Already a member? Please login below for an enhanced experience. Not a member? Join today
Menu

Answers for Pilots: Flying - A class actAnswers for Pilots: Flying - A class act

<BR cmid="Article:Two Deck"><SPAN class=twodeck cmid="Article:Two Deck">The logic behind the classes of medical certification</SPAN><BR cmid="Article:Two Deck"><SPAN class=twodeck cmid="Article:Two Deck">The logic behind the classes of medical certification</SPAN>

Medical certificationEvery pilot holds an airman medical certificate that’s either valid or invalid. Those of us who actively fly make the pilgrimage to the AME’s office on a regular basis—the frequency depending on the class of medical certificate we hold. Each class of medical certification comes with a strict set of compliance guidelines—and there’s no glory in holding a higher certificate level than you need. In fact, doing so often bites in the end.

The underlying premise for assigning classes to medical certificates is based on the FAA’s assessment of the risk of incapacitation while a pilot is flying an aircraft. This may be oversimplified, but the FAA bases its risk assessment in part on whether the pilot is carrying passengers for hire. A Private pilot is allowed a relatively higher risk with a given medical condition than a Commercial or ATP-rated pilot conducting passenger-carrying revenue flights. According to Gary Crump, AOPA’s Director of Medical Certification Services, “The FAA as a regulatory agency, practices evidence-based medicine, and makes certification policy based upon the best available medical data regarding incapacitation risk.”

The airman medical standards are minimum standards. There is no practical way for all possible medical conditions to be considered in a regulatory standard. For that reason, the FAA develops certification policies that include baselines for different medical conditions that are weighed against the risk of incapacitation associated with that condition. That way, every applicant for a medical certificate who has a medical condition that requires review will receive consideration that is measured against the medical policy and on the merits of the individual’s medical case history.

Based on this thinking, the FAA designates three levels of airman certification:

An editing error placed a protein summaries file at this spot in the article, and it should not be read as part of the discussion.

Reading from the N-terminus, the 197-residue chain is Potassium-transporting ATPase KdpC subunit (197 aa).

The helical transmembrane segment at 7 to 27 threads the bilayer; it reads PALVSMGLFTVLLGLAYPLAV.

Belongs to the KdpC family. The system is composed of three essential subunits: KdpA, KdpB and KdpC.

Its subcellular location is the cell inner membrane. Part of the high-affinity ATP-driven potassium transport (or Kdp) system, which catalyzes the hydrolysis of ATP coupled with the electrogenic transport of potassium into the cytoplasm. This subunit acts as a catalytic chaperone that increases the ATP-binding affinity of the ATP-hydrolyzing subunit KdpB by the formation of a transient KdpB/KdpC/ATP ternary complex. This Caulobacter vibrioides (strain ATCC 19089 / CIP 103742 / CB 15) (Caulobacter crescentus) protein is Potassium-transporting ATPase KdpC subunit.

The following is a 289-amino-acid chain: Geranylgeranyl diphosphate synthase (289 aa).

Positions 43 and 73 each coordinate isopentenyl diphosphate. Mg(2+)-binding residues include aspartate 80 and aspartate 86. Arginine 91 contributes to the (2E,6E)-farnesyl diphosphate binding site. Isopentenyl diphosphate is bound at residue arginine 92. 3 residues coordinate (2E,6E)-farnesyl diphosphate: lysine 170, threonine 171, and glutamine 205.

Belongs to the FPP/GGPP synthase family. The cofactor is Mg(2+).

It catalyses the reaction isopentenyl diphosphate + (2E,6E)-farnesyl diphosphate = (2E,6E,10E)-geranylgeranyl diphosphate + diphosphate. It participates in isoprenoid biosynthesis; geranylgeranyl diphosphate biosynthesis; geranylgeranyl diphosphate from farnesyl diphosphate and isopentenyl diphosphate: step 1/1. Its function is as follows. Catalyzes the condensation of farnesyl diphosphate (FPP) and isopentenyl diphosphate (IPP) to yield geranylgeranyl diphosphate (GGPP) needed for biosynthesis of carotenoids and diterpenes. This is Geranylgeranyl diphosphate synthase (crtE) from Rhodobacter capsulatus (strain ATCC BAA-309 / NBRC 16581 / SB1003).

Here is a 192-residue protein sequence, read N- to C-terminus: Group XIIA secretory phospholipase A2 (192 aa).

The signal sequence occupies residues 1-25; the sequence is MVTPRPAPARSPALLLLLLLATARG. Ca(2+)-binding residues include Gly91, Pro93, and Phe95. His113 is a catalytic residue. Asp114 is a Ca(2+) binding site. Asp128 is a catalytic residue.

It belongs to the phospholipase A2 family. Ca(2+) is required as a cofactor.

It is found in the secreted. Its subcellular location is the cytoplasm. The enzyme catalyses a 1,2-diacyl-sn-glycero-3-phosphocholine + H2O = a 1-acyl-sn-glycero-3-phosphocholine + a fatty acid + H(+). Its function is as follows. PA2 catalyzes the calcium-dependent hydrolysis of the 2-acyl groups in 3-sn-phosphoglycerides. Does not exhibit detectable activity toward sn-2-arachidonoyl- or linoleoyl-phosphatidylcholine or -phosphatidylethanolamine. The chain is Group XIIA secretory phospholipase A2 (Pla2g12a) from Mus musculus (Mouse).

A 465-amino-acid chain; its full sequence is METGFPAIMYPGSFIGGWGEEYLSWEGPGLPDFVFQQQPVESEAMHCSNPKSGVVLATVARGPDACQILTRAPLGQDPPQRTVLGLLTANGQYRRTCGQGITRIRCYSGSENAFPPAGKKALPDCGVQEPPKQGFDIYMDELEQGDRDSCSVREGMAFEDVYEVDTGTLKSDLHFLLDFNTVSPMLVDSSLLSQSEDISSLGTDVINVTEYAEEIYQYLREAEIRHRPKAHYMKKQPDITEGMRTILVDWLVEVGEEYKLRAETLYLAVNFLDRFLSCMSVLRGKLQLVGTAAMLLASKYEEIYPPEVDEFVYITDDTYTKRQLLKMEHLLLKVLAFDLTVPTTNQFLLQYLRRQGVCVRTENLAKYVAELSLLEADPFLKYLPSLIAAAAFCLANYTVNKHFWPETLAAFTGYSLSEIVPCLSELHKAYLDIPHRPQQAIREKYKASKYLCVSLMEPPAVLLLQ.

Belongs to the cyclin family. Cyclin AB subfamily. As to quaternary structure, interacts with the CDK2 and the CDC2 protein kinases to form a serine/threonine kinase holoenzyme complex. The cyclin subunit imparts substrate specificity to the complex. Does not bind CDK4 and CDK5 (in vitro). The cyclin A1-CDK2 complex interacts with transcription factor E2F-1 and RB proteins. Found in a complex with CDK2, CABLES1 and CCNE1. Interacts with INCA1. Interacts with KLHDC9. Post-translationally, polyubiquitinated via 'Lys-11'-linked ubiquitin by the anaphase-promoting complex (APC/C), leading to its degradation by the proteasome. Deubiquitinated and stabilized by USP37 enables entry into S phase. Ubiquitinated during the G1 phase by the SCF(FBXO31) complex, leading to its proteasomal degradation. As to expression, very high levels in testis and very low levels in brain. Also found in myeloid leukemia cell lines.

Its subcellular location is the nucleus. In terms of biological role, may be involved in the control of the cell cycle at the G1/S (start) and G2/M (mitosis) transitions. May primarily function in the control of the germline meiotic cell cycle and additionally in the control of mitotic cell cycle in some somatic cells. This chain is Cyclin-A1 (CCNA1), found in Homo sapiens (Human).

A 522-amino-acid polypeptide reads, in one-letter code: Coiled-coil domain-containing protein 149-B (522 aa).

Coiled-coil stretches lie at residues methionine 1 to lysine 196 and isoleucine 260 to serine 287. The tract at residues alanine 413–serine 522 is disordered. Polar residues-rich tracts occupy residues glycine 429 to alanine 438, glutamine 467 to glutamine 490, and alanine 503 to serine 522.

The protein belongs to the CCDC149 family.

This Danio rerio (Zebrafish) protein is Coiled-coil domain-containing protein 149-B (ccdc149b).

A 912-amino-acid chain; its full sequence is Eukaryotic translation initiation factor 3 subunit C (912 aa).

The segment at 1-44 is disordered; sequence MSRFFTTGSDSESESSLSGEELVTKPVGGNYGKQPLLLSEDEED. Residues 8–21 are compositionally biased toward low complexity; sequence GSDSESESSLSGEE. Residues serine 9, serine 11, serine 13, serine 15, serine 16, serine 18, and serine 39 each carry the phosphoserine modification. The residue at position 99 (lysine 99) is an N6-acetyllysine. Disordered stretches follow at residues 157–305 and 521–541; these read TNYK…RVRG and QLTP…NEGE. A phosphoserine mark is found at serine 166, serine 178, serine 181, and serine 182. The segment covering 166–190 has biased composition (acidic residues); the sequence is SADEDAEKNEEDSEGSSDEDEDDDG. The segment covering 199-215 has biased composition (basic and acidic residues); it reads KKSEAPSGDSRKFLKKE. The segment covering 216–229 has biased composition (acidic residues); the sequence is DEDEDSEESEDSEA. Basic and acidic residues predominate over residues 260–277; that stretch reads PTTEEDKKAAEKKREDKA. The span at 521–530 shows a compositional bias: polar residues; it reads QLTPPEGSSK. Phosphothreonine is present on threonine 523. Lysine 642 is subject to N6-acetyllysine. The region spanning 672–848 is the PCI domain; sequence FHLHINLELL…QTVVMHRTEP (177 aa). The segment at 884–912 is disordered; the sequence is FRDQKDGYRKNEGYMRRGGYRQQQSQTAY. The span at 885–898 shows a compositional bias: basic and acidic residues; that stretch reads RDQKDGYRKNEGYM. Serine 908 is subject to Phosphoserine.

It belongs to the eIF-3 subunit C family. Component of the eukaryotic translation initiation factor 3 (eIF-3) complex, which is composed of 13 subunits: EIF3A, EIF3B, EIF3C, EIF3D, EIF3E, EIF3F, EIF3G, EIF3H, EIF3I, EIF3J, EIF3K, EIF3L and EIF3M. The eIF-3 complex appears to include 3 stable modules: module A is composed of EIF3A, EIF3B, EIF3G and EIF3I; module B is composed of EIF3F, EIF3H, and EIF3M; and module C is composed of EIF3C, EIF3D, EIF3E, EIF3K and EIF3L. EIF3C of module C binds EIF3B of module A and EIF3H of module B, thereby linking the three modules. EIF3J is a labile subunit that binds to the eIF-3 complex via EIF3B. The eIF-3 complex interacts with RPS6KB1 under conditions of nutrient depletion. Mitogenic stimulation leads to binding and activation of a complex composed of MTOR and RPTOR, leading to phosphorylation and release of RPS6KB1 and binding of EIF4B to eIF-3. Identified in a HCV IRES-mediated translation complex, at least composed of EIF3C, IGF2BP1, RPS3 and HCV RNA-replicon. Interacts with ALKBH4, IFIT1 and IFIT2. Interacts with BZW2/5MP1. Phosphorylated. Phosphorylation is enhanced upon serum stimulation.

• A first class medical is required for pilots who exercise airline transport pilot (ATP) privileges; that is, those flying scheduled airliners and other pilots whose employers require this level of certification. A first class medical is valid for ATP privileges for twelve months for pilots under age 40. Pilots who are age 40 and older must renew first class medical certificates every six months.
  • A second class is required for pilots who fly commercially—in operations such as crop dusting, delivering canceled checks, or carrying passengers or cargo for hire. The second class medical is valid for commercial privileges for 12 months.
  • A third class medical certificate is appropriate for student pilots, recreational pilots, and private pilots who fly for pleasure or personal business (but not for hire). Student pilots need only a third class/student pilot certificate that serves as a combination pilot and medical certificate. A third class medical is valid for 60 months for pilots under age 40, and 24 months for applicants who are age 40 or older.

There’s no advantage to carrying a higher level of certificate than is needed. Many pilots, however, do just that and it eventually can create unnecessary certification problems. The staff in AOPA’s Medical Certification Department sees this routinely and the advice always is—if possible, drop to a lower certificate level. In many circumstances, the problem disappears.

For instance, some pilots hold a first class certificate but their employers only require a second. There is wisdom in dropping to a second class certificate, especially from age 40 and older when an annual ECG (electrocardiogram) is required to maintain a first class certificate. ECGs are not required by regulation for a second class certificate.  Of course, we’re not suggesting that you shouldn’t see your doctor if you suspect a heart-related problem—but many “abnormal” ECGs don’t indicate a disqualifying medical condition, but an unnecessary, mildly abnormal ECG could result in a question about the validity of your current medical certificate, or prevent your AME from issuing you a new one. Here’s another example—the distance vision standard for first and second class medicals is 20/20 in each eye separately, with or without correction. As the years go by, many pilots don’t quite reach that standard— and even with corrective lenses are only able to achieve 20/30 or 20/40 in one or both eyes. The solution—unless your employment prohibits it—is to drop to third class certificate standards, which are 20/40 in each eye, corrected or uncorrected.

CFIs, you deserve a special mention. You can instruct primary and advanced students with a third class medical certificate. And, if the pilot qualifies and agrees to act as pilot in command, you can give advanced instruction with no medical certificate at all. Just be sure the instruction does not require a two-pilot crew (ie: instrument student under the hood and CFI as safety pilot).

Bottom line: Make it easy on yourself and hold only the medical certificate level you really need.

Have a medical question? Give AOPA’s airman medical certification staff a call, 800-USA-AOPA (872-2672) Monday through Friday, 8:30—6 Eastern Time.

Kathy Dondzila

Kathy Dondzila

Manager, Technical Communications, Pilot Information Center
Technical Communications Manager, Kathy Dondzila, joined AOPA in 1990 and is an instrument-rated private pilot.
Topics: Pilot Health and Medical Certification, Pilots, Technology

Related Articles